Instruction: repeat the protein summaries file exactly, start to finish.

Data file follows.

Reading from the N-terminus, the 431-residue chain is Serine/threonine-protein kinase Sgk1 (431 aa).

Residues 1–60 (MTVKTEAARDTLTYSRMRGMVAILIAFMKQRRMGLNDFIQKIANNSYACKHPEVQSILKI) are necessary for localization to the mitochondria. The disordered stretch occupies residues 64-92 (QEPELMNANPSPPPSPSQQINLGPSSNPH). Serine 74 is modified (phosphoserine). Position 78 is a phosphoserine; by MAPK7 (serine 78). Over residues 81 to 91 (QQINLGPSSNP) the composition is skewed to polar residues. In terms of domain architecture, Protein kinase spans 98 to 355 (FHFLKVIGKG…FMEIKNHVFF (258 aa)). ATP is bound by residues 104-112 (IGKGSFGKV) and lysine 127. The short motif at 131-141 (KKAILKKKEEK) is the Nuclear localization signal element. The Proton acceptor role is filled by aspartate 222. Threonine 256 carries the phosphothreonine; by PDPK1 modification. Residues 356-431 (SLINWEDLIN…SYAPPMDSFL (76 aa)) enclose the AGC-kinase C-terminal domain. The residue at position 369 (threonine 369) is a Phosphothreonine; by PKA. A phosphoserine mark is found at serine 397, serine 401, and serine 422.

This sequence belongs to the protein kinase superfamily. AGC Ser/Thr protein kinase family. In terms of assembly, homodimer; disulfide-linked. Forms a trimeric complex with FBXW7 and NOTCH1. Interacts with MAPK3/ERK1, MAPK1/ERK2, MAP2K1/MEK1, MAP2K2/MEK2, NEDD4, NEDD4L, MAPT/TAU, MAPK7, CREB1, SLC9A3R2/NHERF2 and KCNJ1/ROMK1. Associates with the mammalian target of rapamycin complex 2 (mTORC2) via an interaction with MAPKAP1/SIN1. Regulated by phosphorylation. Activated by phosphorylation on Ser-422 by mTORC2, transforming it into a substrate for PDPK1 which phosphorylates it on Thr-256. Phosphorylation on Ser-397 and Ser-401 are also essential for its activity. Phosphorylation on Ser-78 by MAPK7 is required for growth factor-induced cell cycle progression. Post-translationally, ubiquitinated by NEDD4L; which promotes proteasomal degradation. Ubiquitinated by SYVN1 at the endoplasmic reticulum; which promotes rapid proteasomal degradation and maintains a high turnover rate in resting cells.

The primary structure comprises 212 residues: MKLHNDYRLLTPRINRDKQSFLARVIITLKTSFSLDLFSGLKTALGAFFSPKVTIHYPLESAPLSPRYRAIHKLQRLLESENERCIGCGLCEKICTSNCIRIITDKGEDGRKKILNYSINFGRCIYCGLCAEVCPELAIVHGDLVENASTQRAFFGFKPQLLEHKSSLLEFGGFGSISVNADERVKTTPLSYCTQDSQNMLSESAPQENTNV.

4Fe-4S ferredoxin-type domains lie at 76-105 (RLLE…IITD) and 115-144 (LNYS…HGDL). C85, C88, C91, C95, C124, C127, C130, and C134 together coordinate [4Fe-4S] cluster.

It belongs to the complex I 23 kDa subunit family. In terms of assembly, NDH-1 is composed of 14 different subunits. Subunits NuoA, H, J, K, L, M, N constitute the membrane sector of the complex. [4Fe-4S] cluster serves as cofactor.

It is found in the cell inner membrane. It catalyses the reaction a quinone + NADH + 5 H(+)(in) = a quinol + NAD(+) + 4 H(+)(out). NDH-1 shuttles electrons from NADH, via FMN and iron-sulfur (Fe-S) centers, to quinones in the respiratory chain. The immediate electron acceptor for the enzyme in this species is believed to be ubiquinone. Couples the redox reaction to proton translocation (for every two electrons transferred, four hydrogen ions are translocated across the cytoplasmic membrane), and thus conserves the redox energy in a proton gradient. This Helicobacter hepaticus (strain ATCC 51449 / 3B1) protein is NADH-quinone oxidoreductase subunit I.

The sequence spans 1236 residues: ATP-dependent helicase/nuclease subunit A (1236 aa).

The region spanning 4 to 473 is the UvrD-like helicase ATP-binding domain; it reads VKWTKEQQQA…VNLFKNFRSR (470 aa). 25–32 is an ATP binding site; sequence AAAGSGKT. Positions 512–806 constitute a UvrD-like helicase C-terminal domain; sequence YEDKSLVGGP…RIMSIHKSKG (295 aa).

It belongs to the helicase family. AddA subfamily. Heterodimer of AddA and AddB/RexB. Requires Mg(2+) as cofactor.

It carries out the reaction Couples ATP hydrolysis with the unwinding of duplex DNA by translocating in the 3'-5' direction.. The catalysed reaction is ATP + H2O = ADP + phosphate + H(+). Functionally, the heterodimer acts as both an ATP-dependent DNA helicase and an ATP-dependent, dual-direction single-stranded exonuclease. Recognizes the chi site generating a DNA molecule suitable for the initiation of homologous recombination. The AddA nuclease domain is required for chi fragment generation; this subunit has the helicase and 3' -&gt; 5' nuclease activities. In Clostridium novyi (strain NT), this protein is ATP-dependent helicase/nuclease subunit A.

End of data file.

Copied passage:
Reading from the N-terminus, the 431-residue chain is Serine/threonine-protein kinase Sgk1 (431 aa).

Residues 1–60 (MTVKTEAARDTLTYSRMRGMVAILIAFMKQRRMGLNDFIQKIANNSYACKHPEVQSILKI) are necessary for localization to the mitochondria. The disordered stretch occupies residues 64-92 (QEPELMNANPSPPPSPSQQINLGPSSNPH). Serine 74 is modified (phosphoserine). Position 78 is a phosphoserine; by MAPK7 (serine 78). Over residues 81 to 91 (QQINLGPSSNP) the composition is skewed to polar residues. In terms of domain architecture, Protein kinase spans 98 to 355 (FHFLKVIGKG…FMEIKNHVFF (258 aa)). ATP is bound by residues 104-112 (IGKGSFGKV) and lysine 127. The short motif at 131-141 (KKAILKKKEEK) is the Nuclear localization signal element. The Proton acceptor role is filled by aspartate 222. Threonine 256 carries the phosphothreonine; by PDPK1 modification. Residues 356-431 (SLINWEDLIN…SYAPPMDSFL (76 aa)) enclose the AGC-kinase C-terminal domain. The residue at position 369 (threonine 369) is a Phosphothreonine; by PKA. A phosphoserine mark is found at serine 397, serine 401, and serine 422.

This sequence belongs to the protein kinase superfamily. AGC Ser/Thr protein kinase family. In terms of assembly, homodimer; disulfide-linked. Forms a trimeric complex with FBXW7 and NOTCH1. Interacts with MAPK3/ERK1, MAPK1/ERK2, MAP2K1/MEK1, MAP2K2/MEK2, NEDD4, NEDD4L, MAPT/TAU, MAPK7, CREB1, SLC9A3R2/NHERF2 and KCNJ1/ROMK1. Associates with the mammalian target of rapamycin complex 2 (mTORC2) via an interaction with MAPKAP1/SIN1. Regulated by phosphorylation. Activated by phosphorylation on Ser-422 by mTORC2, transforming it into a substrate for PDPK1 which phosphorylates it on Thr-256. Phosphorylation on Ser-397 and Ser-401 are also essential for its activity. Phosphorylation on Ser-78 by MAPK7 is required for growth factor-induced cell cycle progression. Post-translationally, ubiquitinated by NEDD4L; which promotes proteasomal degradation. Ubiquitinated by SYVN1 at the endoplasmic reticulum; which promotes rapid proteasomal degradation and maintains a high turnover rate in resting cells.

The primary structure comprises 212 residues: MKLHNDYRLLTPRINRDKQSFLARVIITLKTSFSLDLFSGLKTALGAFFSPKVTIHYPLESAPLSPRYRAIHKLQRLLESENERCIGCGLCEKICTSNCIRIITDKGEDGRKKILNYSINFGRCIYCGLCAEVCPELAIVHGDLVENASTQRAFFGFKPQLLEHKSSLLEFGGFGSISVNADERVKTTPLSYCTQDSQNMLSESAPQENTNV.

4Fe-4S ferredoxin-type domains lie at 76-105 (RLLE…IITD) and 115-144 (LNYS…HGDL). C85, C88, C91, C95, C124, C127, C130, and C134 together coordinate [4Fe-4S] cluster.

It belongs to the complex I 23 kDa subunit family. In terms of assembly, NDH-1 is composed of 14 different subunits. Subunits NuoA, H, J, K, L, M, N constitute the membrane sector of the complex. [4Fe-4S] cluster serves as cofactor.

It is found in the cell inner membrane. It catalyses the reaction a quinone + NADH + 5 H(+)(in) = a quinol + NAD(+) + 4 H(+)(out). NDH-1 shuttles electrons from NADH, via FMN and iron-sulfur (Fe-S) centers, to quinones in the respiratory chain. The immediate electron acceptor for the enzyme in this species is believed to be ubiquinone. Couples the redox reaction to proton translocation (for every two electrons transferred, four hydrogen ions are translocated across the cytoplasmic membrane), and thus conserves the redox energy in a proton gradient. This Helicobacter hepaticus (strain ATCC 51449 / 3B1) protein is NADH-quinone oxidoreductase subunit I.

The sequence spans 1236 residues: ATP-dependent helicase/nuclease subunit A (1236 aa).

The region spanning 4 to 473 is the UvrD-like helicase ATP-binding domain; it reads VKWTKEQQQA…VNLFKNFRSR (470 aa). 25–32 is an ATP binding site; sequence AAAGSGKT. Positions 512–806 constitute a UvrD-like helicase C-terminal domain; sequence YEDKSLVGGP…RIMSIHKSKG (295 aa).

It belongs to the helicase family. AddA subfamily. Heterodimer of AddA and AddB/RexB. Requires Mg(2+) as cofactor.

It carries out the reaction Couples ATP hydrolysis with the unwinding of duplex DNA by translocating in the 3'-5' direction.. The catalysed reaction is ATP + H2O = ADP + phosphate + H(+). Functionally, the heterodimer acts as both an ATP-dependent DNA helicase and an ATP-dependent, dual-direction single-stranded exonuclease. Recognizes the chi site generating a DNA molecule suitable for the initiation of homologous recombination. The AddA nuclease domain is required for chi fragment generation; this subunit has the helicase and 3' -&gt; 5' nuclease activities. In Clostridium novyi (strain NT), this protein is ATP-dependent helicase/nuclease subunit A.